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thevoraciousreader

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Lolita
Vladimir Nabokov, Craig Raine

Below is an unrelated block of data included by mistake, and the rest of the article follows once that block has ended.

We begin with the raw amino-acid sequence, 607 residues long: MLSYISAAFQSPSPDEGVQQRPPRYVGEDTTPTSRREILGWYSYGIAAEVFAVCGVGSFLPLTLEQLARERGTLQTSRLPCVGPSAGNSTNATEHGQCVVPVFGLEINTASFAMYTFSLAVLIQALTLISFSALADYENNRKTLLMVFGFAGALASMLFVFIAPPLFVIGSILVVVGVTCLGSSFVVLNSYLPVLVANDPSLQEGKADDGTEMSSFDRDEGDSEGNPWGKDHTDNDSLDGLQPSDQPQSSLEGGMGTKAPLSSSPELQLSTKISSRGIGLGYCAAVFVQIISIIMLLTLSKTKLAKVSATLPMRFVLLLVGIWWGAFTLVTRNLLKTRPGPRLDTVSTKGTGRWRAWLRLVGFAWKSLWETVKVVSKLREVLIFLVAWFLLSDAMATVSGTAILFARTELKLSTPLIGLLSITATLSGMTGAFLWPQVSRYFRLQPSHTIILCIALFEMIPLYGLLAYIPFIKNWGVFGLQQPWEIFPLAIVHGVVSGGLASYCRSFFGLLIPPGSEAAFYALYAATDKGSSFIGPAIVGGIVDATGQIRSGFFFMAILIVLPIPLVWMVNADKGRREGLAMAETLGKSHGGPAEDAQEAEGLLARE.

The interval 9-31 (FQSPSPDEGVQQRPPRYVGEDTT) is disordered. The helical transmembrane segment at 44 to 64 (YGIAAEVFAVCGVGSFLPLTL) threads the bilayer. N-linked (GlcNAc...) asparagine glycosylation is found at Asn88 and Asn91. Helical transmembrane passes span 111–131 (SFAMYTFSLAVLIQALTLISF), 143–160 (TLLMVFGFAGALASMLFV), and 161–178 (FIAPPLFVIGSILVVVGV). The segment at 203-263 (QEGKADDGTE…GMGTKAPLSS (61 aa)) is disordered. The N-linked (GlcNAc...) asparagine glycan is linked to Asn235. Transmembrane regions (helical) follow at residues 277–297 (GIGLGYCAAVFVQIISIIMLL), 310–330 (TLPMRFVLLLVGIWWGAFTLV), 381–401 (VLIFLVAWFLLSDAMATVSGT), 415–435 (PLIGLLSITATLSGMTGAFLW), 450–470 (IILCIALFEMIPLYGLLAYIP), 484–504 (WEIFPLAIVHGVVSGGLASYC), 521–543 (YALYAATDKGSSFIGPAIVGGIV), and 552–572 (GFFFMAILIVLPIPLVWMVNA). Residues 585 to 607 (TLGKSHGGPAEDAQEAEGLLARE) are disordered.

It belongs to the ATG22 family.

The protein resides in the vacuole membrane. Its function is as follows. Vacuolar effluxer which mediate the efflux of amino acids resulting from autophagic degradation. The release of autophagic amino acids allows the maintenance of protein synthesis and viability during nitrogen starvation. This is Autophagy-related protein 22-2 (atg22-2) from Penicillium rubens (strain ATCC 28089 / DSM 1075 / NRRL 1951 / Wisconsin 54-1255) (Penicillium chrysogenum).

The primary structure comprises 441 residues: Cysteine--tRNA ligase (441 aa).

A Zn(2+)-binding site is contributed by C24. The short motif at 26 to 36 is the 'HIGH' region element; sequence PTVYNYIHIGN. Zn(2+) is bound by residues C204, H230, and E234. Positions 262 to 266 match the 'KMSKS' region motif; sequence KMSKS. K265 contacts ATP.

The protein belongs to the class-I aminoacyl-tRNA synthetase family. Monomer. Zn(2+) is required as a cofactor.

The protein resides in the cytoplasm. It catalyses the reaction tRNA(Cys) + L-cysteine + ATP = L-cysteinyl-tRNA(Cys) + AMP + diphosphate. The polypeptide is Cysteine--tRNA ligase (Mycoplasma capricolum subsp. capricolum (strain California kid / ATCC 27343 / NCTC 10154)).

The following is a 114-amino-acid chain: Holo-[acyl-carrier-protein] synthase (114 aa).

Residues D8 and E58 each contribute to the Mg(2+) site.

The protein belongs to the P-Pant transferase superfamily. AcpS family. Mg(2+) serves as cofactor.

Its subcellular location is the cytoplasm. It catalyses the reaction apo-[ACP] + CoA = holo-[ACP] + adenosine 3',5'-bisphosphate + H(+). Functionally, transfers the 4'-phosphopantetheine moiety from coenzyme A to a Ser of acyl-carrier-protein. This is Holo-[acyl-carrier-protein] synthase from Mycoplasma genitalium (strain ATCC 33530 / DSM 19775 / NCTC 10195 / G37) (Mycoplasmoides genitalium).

The Trouble with Flirting - Claire LaZebnik With this book I have now read a couple retellings of Pride & Prejudice, one for Sense & Sensibility, Persuasion, and now Mansfield Park. With the exception of the Persuasion retelling ([b:For Darkness Shows the Stars|8306761|For Darkness Shows the Stars (For Darkness Shows the Stars, #1)|Diana Peterfreund|https://d202m5krfqbpi5.cloudfront.net/books/1338529086s/8306761.jpg|13155802]) I haven't liked any of them too much. I think part of the problem is that they're treating the books as just a romance. Jane Austen often added a lot of commentary about society in her novels. Those views might be outdated now but the reason why I liked [b:For Darkness Shows the Stars|8306761|For Darkness Shows the Stars (For Darkness Shows the Stars, #1)|Diana Peterfreund|https://d202m5krfqbpi5.cloudfront.net/books/1338529086s/8306761.jpg|13155802] so much is because the author did attempt to add some of the side commentary rather than "Here are characters with the same or similar names! Here are some similar situations that they find themselves in!" In some ways [b:The Trouble with Flirting|14813841|The Trouble with Flirting|Claire LaZebnik|https://d202m5krfqbpi5.cloudfront.net/books/1350998452s/14813841.jpg|20467304] suffers a bit more than some of the other retellings I've heard. The idea of having Mansfield be a summer program where people could put on a play was interesting, but a lot of the characters and situations were either shallow (by which I mean they weren't explored very much) or absolutely unlikeable. I get that some of the characters were supposed to be that way but even the ones I was supposed to sympathize with were! By the end I felt that, while the main story was somewhat resolved, there were a bunch of side stories that went nowhere or had a bad resolution.I have ranted about something similar in another review of mine but a small thing that really made me mad while reading this was when a character who didn't get her way falsely accused one of the characters of sexually harassing her which everyone knew was a lie because of how she was all over him during rehearsal, and so she ends up getting punished for lying. This book is aimed towards teenage women and I think any book that has that kind of message (no matter how small!) is harmful. Sexual assault/harassment isn't lied about more than any other crime is, yet society is way more likely to accuse someone of lying for it. I have read a few books where a bitchy popular girl will lie about it to get attention/her way/revenge and that just really sends the wrong message, especially in our society. To conclude, I think that pitching this as a [b:Mansfield Park|45032|Mansfield Park|Jane Austen|https://d202m5krfqbpi5.cloudfront.net/books/1309203298s/45032.jpg|2722329] retelling harmed this book more than helped it for me. I probably still would have disliked it for the elements that I mentioned above but at least there wouldn't be some small part of me comparing it to Jane Austen.